Mamo Rosar Amru, the last priest of Isis in Egypt, set sail one night and arrived in Pompeii to revive the Isiac mysteries on the Campania coast, building a temple dedicated to the goddess in the second century BC. This, at least, is the legend told by Giuliano Kremmerz, who lived in the late nineteenth and early twentieth century. He was member of a mysterious esoteric-Masonic cult that viewed the Temple of Isis in Pompeii as the power behind the movement. One of its members was Edward Bulwer-Lytton, who travelled to Italy in 1833 and found inspiration for his famous novel The Last Days of Pompeii (1834). But already in the eighteenth century, after the discovery in 1764 of the Temple of Isis, the first Egyptian temple that the Europeans had ever seen, modern Egyptology came into being and began to spread, giving new impetus to occultism. Alchemists and esotericists took over of the Isiac mysteries and gave them a modern twist, blending them with the theories and rites of the nascent Masonry. One of these was Raimondo di Sangro, Prince of Sansevero, the founder of the Egyptian-Osirian Order who commissioned the construction of a personal chapel inspired by the Temple of Isis in Pompeii, and another was the legendary Count Cagliostro, who made the order the basis for his new Masonic Rite of Memphis.
The Temple of Isis was visited by writers and artists from all over, and it offered them a rich repertoire of images, motifs and stories that became an important iconographic and literary source for works such as The Magic Flute, composed by Mozart in 1791.
The temple was next to the so-called Triangular Forum, one of the oldest areas of archaic Pompeii, which was a very different city from that of 79 AD, with a patchy urban structure. The much older Temple of Athena, on a stretch of the lava bank that gave onto the port on the river Sarno. was located here. The temple and the entire area had profound meaning, as well as being of religious importance, and they were in a scenic position, visible from a great distance, so they were important as signalling posts for trade. The name Triangular Forum comes from the shape of the temple and of the lava bank, which could be seen to be triangular both from the land and from the sea. It is believed that, after the cult of Athena came that of Hercules, the legendary founder of the city, and that, according to some sources, his legendary heroon, or hero’s tomb, is located here. It was said that the Greek hero, returning home from one of his labours, founded Herculaneum, and was then honoured by the natives with a sacred procession, or pompa, in the place where the city would later be built, recalling in its name the memory of that ceremony: “As he was coming through Campania from Spain, Hercules made a triumphal procession (pompa) in a Campania town, and this is how Pompeii got its name.”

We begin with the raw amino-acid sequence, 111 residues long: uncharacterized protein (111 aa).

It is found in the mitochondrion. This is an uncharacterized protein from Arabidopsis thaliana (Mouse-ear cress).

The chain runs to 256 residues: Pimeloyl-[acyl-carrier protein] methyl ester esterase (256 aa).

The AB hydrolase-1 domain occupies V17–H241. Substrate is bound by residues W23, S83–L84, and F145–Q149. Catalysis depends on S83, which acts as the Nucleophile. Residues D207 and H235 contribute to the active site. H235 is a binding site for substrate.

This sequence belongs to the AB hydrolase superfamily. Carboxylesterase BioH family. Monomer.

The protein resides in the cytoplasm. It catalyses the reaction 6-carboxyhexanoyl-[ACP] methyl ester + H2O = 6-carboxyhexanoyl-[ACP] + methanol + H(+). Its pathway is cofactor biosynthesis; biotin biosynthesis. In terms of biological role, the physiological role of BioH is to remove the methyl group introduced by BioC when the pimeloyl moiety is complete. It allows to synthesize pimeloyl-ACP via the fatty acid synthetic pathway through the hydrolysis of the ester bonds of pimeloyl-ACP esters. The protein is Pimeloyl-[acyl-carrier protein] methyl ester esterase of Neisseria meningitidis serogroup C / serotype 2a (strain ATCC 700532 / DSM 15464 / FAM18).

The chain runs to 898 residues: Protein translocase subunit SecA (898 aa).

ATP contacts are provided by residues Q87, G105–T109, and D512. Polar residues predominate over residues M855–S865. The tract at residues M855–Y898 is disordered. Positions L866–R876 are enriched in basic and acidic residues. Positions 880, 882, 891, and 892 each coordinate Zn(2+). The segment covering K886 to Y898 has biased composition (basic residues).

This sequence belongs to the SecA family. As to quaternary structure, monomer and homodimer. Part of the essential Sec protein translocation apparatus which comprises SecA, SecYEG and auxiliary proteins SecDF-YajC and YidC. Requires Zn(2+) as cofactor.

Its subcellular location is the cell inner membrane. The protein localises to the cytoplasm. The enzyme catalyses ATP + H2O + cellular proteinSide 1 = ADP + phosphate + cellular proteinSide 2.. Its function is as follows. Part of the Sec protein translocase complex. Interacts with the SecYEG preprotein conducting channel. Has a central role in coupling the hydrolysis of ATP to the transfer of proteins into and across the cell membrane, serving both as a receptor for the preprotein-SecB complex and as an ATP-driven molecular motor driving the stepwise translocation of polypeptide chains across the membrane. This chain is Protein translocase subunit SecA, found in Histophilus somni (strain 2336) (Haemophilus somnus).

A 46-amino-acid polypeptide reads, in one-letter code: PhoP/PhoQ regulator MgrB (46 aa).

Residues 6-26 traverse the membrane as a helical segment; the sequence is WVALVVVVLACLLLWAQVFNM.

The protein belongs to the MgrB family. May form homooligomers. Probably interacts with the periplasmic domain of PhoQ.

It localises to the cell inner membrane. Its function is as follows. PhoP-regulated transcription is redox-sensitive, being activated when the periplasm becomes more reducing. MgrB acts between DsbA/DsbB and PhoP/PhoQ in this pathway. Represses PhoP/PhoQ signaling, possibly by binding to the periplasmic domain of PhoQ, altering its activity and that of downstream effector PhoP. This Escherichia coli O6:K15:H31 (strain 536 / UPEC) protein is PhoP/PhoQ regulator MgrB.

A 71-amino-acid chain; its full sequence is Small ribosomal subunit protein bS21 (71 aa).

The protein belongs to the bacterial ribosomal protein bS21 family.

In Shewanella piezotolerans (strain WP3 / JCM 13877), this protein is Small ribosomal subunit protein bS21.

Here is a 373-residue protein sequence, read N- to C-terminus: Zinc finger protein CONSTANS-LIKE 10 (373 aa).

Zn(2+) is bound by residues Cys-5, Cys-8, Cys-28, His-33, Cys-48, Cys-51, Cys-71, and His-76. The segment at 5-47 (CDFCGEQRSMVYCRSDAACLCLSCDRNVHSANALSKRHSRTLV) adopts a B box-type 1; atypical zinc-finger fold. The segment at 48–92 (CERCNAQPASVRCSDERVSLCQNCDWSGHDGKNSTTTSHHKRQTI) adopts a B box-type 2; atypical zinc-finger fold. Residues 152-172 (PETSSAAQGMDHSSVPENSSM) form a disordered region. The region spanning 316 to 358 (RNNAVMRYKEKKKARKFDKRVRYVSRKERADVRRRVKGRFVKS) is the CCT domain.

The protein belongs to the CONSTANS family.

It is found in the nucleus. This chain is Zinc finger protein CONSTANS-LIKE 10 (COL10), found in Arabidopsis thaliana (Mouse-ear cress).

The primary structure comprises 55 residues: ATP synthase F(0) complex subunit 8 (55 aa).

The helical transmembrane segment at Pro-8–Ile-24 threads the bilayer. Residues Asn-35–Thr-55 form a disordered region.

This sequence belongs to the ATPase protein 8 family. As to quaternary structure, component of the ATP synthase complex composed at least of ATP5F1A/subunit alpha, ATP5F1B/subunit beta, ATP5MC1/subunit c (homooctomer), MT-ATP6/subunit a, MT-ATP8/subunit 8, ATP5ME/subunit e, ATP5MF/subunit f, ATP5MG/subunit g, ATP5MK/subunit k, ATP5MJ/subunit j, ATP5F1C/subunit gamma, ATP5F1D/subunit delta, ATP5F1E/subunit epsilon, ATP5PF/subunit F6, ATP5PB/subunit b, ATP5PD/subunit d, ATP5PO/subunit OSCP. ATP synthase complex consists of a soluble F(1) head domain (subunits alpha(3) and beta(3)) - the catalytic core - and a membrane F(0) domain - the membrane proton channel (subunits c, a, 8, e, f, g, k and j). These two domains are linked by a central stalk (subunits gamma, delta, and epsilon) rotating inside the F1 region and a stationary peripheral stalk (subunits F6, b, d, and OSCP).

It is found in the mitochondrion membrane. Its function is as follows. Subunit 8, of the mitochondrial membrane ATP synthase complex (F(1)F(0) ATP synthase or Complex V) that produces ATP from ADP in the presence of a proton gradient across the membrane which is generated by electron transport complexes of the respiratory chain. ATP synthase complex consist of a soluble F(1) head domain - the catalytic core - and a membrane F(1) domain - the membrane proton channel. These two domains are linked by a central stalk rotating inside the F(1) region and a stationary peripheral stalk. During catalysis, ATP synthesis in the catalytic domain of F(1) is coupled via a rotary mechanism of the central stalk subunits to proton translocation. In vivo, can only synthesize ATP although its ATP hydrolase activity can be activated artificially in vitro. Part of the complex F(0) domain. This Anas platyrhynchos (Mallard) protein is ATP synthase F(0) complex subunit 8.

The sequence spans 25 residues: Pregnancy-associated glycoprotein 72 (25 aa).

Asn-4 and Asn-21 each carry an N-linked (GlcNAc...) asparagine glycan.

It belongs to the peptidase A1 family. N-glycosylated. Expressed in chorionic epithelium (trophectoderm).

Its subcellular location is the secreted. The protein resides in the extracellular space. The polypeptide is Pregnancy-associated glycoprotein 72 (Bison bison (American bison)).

The 0013 core sampling point is inside the Archaeological Park of Pompeii, in the space enclosed by the arcades of the Triangular Forum, opposite the entrance to the Great Theatre.
The Triangular Forum is on a lava spur overlooking the lower Sarno river valley.
The place was used for sacred functions as early as the sixth century BC, with the construction of a Greek-style temple dedicated to Athena. The heroic cult of Hercules, to whom a heroon was dedicated, was associated with the goddess. This space, which was given monumental form in the second century BC, was redeveloped in the Augustan age with an arcade with three arms. The 100 tuff columns surround a triangular space that contains the sacred area and the Greek-style temple.
The stratigraphy extracted by the 0013 core sampling consists mainly of backfill materials and does not include ancient layers.
The alternation of artificial accumulations (possible waste) to a depth of about 4.8 m – i.e. to the deep purple pyroclastites over the Pompeii lavas – suggests that this was a natural slope of the lava bank that had gradually been filled. It is hard to see if the waste comes from a levelling of the ground for the purpose of, and at the same time as, the arrangement of the colonnaded square.
Down to 1.5 m below ground level, the backfill contains fragments of tuff and also large pieces of plaster. Between 1.5 and 1.7 m, a layer of compacted soil was found with a 3 cm-high fragment of tuff cut by the core sampler. There is nothing to show that this level is related to a plan for developing or using the area.
Lower down, between 1.70 and 3.10 m, there is a layer of soils removed from the natural sequence and deposited here, evidently to level out the lava substrate.
The backfill found below this accumulation consists of cinerites around fragments of tuff, bricks and bones resting directly on the lava substrate.